Thursday, October 26, 2006

postal scrotum: Richardson on "Galactica"

Richardson writes with regard to "Battlestar Galactica":

On Battlestar Galactica; the 'politics' was extremely disappointing for me, but seems to have passed for the time being. Perhaps the writers made their statement, although I now conclude they do indeed live in their own little worlds.

The occupation to freedom fighter/terrorist comparison to U.S. policy and Iraq sort of bypasses some fundamental differences. First, the humans (blameless) in the series had been on the run from the Cylons for centuries, while Iraq (not so blameless) had been (at least until the Gulf War) manufacturing actual WMD and destabilizing the region. Second, the U.S. isn't trying to subjugate and absorb Iraq; we just need them to stop blowing themselves up for awhile before we go-and we aren't even taking their oil. Third, the series implies that Iraqi policemen are somehow traitors to their country, when In Reality, those guys are risking their arses to bring a little peace to their corner of the world.

But Sci-Fi knows that their audience is too hungry for more to let the politics stop them from watching. Me included, unless the BS continues. Leftist writers drive me nuts when they inject their politics into something that could be a lot better w/o it...

That's my vent...

Another conservative friend of mine said the show's politics are "so liberal my eyes bleed," but I see a good bit of political incorrectness to balance that out. First, note that the show affirms the largely conservative assumption that human nature isn't redeemable. No matter what idealistic rhetoric the characters bandy about, their actions bespeak a familiar human meanness, craftiness, and deceit. Humanity is as much a danger to itself as the Cylons are.

Plus, there's plenty of shit being blown up in almost every episode, which I think keeps the show appealing to righties. Heh.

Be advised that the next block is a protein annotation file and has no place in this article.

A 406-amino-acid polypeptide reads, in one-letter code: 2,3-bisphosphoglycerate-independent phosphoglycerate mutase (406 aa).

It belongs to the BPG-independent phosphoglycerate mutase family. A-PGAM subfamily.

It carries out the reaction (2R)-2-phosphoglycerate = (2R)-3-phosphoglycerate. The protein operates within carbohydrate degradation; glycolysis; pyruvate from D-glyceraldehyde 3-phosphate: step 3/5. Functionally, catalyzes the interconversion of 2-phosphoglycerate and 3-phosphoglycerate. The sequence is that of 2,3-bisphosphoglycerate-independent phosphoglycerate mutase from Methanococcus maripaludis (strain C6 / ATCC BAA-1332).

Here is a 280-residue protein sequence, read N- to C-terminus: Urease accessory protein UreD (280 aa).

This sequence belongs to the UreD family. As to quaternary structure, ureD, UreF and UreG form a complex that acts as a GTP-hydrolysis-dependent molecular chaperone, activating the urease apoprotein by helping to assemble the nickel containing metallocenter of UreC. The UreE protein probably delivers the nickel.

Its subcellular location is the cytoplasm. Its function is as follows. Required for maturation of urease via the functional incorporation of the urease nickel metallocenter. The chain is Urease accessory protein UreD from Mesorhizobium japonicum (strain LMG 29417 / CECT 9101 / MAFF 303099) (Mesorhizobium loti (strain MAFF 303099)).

If the series is going to last beyond the Iraq war (whenever that ends), the Cylons and humans will ultimately have to symbolize something other than an Islam/West conflict.* Perhaps they can simply evolve as characters in their own right, not necessarily linked by metaphor or analogy to events in our times.

A general remark about the series: the whole "riotous applause in the Command Information Center" thing is getting old.

"We've found water!" Yaaaaaaaay!

"We've found Starbuck!" Yaaaaaaaay!

"We've found the fleet again!" Yaaaaaaaay!

What Galactica needs is a nice orgy, right there in the hangar bay. It's the hangar bay, after all. Howzit hangin', babe? An episode devoted to the ins and outs of female Cylon pubic hair would be nice. I'll mail that request to Santa.

I've also begun to notice the clever ways in which the writers have crafted each episode's plot to show a minimum of "toaster" centurions. The centurions appear to be almost entirely CGI, so it's expensive to put them on screen. Animating them must be a bitch not only because the centurions have to be rendered in great detail (their silver coats reflect the light patterns of their surroundings-- not easy work for an animator), but also because the series is filmed in that jittery, hand-held cam style. Making a finely detailed CGI Cylon jiggle for the camera-- while running, no less... c'est pas évident, as the French say. It's not an easy thing to do.

The Cylons puzzle me. They can get pregnant, which implies they're made of organic (i.e., "wet") circuitry, a simulation that is accurate down to the genetic level, which implies accuracy at the atomic level. Biologically speaking, then, Cylons are clones, aren't they? Based on the Season One two-part finale, in which we're treated to the delightful vision of many naked Boomers inside a Cylon base star, we can also surmise that Cylons are, effectively, telepathic: they speak in turns, finishing each other's thoughts, in precisely the way the Agents from the Matrix series do.

So what we have is a race of telepathic clones-- of which there are twelve versions-- that are endowed with enormous intelligence, agility, and strength (cf. "Blade Runner" replicants). They are human in most respects: sweating, crying, laughing, and capable of holding perfectly normal conversations with human beings, which means they've mastered the fuzzy logic of human social interaction and possess anthropic percipience.

What confuses me about the Cylons is that, if they've developed a technology that demonstrates mastery reaching down to the genetic level... why aren't they attacking humans with mutagens? Cylons obviously have highly advanced nanotech. Seed a mutagen in the Galactica's constantly recycling atmosphere and quietly turn everyone Cylon!

Hmm. Always in motion is this series. Meditate on this, I will.

*I can hear the replies to this already: "That conflict isn't ending anytime soon!"


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